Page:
There are then just 3 scalar quantities to consider:

  • Rainfall as a function of time r(t)
  • Groundwater level as a function of time g(t), with a posited maximum level of g_0
  • Water level as a function of time w(t), with a posited normal level of w_0

Then there are a couple of tweakable parameters

  • The rate at which groundwater drains into the river d – this must be proportional to the groundwater level g
  • The rate at which rain flows into the groundwater f – the flow must also go to zero when g = g_0, and be a maximum when g = 0
  • The rate at which the river level falls to it’s natural level, due to the difference in inflow rate (presumed constant) and water leaving this section of the river (\ell).

These interactions together look like:

which you can write as a pair of coupled ODEs:

\displaystyle{\dot{g} = rf(g_0 - g) - dg}

\displaystyle{\dot{w} = r - \dot{g} - \ell(w - w_0)}

Let’s get a quick intuitive feel for the behaviour of these ODEs.

Under constant rainfall, we can solve the equation for the groundwater assuming it starts at zero:

\displaystyle{g(t) = \frac{rfg_0}{rf + d}\left(1 - e^{-(rf+d)t}\right)}

i.e. it fills up to a constant level

\displaystyle{g_{\text{max}} = g_0\left(\frac{1}{1 + d/rf}\right)}

which asymptotes to g_0 as r \rightarrow \infty (also known as the British Winter limit).

It’s a bit trickier to solve the second equation, but in the limit \dot{w} \rightarrow 0 you get that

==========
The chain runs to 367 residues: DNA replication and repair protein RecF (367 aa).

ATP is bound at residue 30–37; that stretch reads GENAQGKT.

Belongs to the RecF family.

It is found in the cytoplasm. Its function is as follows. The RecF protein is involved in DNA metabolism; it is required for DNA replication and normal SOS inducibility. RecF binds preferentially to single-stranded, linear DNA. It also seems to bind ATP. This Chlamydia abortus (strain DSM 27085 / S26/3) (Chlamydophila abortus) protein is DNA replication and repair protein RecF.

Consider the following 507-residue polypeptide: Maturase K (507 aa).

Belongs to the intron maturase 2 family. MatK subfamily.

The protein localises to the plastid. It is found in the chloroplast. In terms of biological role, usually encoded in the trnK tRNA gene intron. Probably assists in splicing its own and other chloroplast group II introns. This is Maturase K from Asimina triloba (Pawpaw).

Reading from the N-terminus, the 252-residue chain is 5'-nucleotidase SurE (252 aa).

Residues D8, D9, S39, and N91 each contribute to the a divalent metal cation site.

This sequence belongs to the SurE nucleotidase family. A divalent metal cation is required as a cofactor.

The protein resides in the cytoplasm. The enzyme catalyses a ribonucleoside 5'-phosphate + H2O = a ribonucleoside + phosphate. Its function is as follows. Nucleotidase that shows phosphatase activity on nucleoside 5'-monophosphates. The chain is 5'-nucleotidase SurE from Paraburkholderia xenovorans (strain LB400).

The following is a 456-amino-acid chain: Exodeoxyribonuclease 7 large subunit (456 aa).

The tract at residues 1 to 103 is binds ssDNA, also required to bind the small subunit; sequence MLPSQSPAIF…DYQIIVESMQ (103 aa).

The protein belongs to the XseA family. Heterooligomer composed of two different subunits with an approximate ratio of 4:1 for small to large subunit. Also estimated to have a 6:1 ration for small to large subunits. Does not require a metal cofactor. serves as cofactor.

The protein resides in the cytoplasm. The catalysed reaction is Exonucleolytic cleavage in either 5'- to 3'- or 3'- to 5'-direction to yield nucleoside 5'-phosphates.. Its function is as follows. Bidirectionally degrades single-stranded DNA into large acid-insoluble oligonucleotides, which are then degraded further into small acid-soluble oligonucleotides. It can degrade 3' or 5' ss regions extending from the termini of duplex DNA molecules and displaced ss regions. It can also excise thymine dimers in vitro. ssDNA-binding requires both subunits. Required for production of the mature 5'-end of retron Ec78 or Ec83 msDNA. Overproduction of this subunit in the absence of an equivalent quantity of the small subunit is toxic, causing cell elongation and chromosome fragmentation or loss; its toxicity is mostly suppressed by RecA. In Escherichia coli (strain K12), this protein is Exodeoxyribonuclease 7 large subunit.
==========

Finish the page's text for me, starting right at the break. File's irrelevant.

\displaystyle{w_{\text{max}} = w_0 + \frac{r}{\ell}}

which makes sense – higher rainfall and lower outflow rates raise the equilibrium water level.

Solving the model

Enough maths, let’ solve this numerically like adults (and people who forgot all of their maths).

Solving the ODEs with all parameters set to 1 as God intended, we get solutions of the expected form:

As predicted, both levels tend to a constant. Note something interesting though – the river water level rises to a peak more slowly than the groundwater level. This model has a delay built-in even for constant rainfall, due to the dynamical interplay between the groundwater and river levels.

To illustrate the sequential-storms problem, let’s look at a worst-case scenario, where there is no groundwater drainage at all, and two short bursts of rain:

In this case the exact same amount of rain is deposited (\int r(t)\,\text{d}t), but the rise in river level in the second case is double that of the first. This is because the groundwater level is already high by the time the second burst of rainfall comes, and can’t absorb as much of the rain. Intuitively obvious, but it’s always nice to have an equation to back you up.

If we instead turn on groundwater drainage, there is no extra bump in river water level:

Finally, how does this simple model fare against actual data? Well, given enough arbitrary parameter-tweaking, not terribly – the simulation is on top, with the real data below. The rainfall used as the input to the simulation is interpolated from the recorded rainfall:

We predict (just about) that the peak due to storm Dennis is slightly higher than that of storm Ciara, and lots of the smaller features are a good match too. It’s a bit curious that the large amount of rain towards the start doesn’t case a big river level increase in real life, though you can see that there is some energetic sluice-gating going on around then, so perhaps the fine people in charge of our rivers worked some magic there.

As climate change really starts to show its teeth, it’s a sad fact that flooding events like those seen recently will become more and more common. While the UK government suffers from a great many flaws, I am encouraged that it seems to have its shit together when it comes to timely information about flooding and river levels, which will undoubtedly come in useful in the years ahead.

Especially if you bought a house on a bloody river.